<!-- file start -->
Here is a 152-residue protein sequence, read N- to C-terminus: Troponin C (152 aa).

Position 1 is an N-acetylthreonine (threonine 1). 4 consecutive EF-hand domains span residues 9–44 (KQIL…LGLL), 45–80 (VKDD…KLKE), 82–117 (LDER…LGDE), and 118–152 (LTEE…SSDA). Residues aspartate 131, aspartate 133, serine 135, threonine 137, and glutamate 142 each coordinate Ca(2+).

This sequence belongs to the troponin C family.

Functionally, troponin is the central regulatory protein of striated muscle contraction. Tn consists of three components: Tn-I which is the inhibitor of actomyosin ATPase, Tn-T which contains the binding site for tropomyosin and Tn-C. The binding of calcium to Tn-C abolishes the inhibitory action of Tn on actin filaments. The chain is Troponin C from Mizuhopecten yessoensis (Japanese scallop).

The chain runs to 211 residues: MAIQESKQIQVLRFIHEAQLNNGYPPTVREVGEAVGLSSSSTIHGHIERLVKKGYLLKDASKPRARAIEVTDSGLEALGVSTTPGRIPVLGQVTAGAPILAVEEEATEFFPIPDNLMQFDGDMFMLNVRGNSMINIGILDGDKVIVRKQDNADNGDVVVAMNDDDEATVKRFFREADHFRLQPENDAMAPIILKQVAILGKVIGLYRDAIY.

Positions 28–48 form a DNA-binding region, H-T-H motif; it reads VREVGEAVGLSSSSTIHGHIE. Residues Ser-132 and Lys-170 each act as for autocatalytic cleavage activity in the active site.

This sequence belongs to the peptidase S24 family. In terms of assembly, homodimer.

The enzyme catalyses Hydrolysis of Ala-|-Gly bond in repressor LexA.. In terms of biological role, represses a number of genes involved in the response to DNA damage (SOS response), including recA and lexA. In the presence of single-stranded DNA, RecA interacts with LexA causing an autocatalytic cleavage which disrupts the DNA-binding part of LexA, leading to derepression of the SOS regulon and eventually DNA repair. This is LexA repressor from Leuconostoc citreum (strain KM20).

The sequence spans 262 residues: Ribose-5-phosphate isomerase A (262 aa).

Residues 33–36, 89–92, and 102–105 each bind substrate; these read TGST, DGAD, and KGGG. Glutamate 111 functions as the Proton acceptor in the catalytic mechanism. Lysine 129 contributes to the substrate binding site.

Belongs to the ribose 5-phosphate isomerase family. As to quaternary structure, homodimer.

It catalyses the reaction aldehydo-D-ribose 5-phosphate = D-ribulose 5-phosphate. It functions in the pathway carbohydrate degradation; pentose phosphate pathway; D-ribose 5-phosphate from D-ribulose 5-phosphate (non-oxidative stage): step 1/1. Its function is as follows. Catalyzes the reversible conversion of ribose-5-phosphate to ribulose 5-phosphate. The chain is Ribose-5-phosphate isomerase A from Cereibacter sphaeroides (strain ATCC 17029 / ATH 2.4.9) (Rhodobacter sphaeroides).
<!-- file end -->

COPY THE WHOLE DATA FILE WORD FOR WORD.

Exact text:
Here is a 152-residue protein sequence, read N- to C-terminus: Troponin C (152 aa).

Position 1 is an N-acetylthreonine (threonine 1). 4 consecutive EF-hand domains span residues 9–44 (KQIL…LGLL), 45–80 (VKDD…KLKE), 82–117 (LDER…LGDE), and 118–152 (LTEE…SSDA). Residues aspartate 131, aspartate 133, serine 135, threonine 137, and glutamate 142 each coordinate Ca(2+).

This sequence belongs to the troponin C family.

Functionally, troponin is the central regulatory protein of striated muscle contraction. Tn consists of three components: Tn-I which is the inhibitor of actomyosin ATPase, Tn-T which contains the binding site for tropomyosin and Tn-C. The binding of calcium to Tn-C abolishes the inhibitory action of Tn on actin filaments. The chain is Troponin C from Mizuhopecten yessoensis (Japanese scallop).

The chain runs to 211 residues: MAIQESKQIQVLRFIHEAQLNNGYPPTVREVGEAVGLSSSSTIHGHIERLVKKGYLLKDASKPRARAIEVTDSGLEALGVSTTPGRIPVLGQVTAGAPILAVEEEATEFFPIPDNLMQFDGDMFMLNVRGNSMINIGILDGDKVIVRKQDNADNGDVVVAMNDDDEATVKRFFREADHFRLQPENDAMAPIILKQVAILGKVIGLYRDAIY.

Positions 28–48 form a DNA-binding region, H-T-H motif; it reads VREVGEAVGLSSSSTIHGHIE. Residues Ser-132 and Lys-170 each act as for autocatalytic cleavage activity in the active site.

This sequence belongs to the peptidase S24 family. In terms of assembly, homodimer.

The enzyme catalyses Hydrolysis of Ala-|-Gly bond in repressor LexA.. In terms of biological role, represses a number of genes involved in the response to DNA damage (SOS response), including recA and lexA. In the presence of single-stranded DNA, RecA interacts with LexA causing an autocatalytic cleavage which disrupts the DNA-binding part of LexA, leading to derepression of the SOS regulon and eventually DNA repair. This is LexA repressor from Leuconostoc citreum (strain KM20).

The sequence spans 262 residues: Ribose-5-phosphate isomerase A (262 aa).

Residues 33–36, 89–92, and 102–105 each bind substrate; these read TGST, DGAD, and KGGG. Glutamate 111 functions as the Proton acceptor in the catalytic mechanism. Lysine 129 contributes to the substrate binding site.

Belongs to the ribose 5-phosphate isomerase family. As to quaternary structure, homodimer.

It catalyses the reaction aldehydo-D-ribose 5-phosphate = D-ribulose 5-phosphate. It functions in the pathway carbohydrate degradation; pentose phosphate pathway; D-ribose 5-phosphate from D-ribulose 5-phosphate (non-oxidative stage): step 1/1. Its function is as follows. Catalyzes the reversible conversion of ribose-5-phosphate to ribulose 5-phosphate. The chain is Ribose-5-phosphate isomerase A from Cereibacter sphaeroides (strain ATCC 17029 / ATH 2.4.9) (Rhodobacter sphaeroides).